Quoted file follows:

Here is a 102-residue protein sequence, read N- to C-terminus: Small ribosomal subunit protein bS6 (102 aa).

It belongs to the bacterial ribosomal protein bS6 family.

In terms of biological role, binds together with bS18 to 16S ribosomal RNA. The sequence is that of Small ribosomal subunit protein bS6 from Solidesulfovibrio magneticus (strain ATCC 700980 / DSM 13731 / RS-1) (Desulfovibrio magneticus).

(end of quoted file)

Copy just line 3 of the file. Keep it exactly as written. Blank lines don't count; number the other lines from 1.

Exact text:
In terms of biological role, binds together with bS18 to 16S ribosomal RNA. The sequence is that of Small ribosomal subunit protein bS6 from Solidesulfovibrio magneticus (strain ATCC 700980 / DSM 13731 / RS-1) (Desulfovibrio magneticus).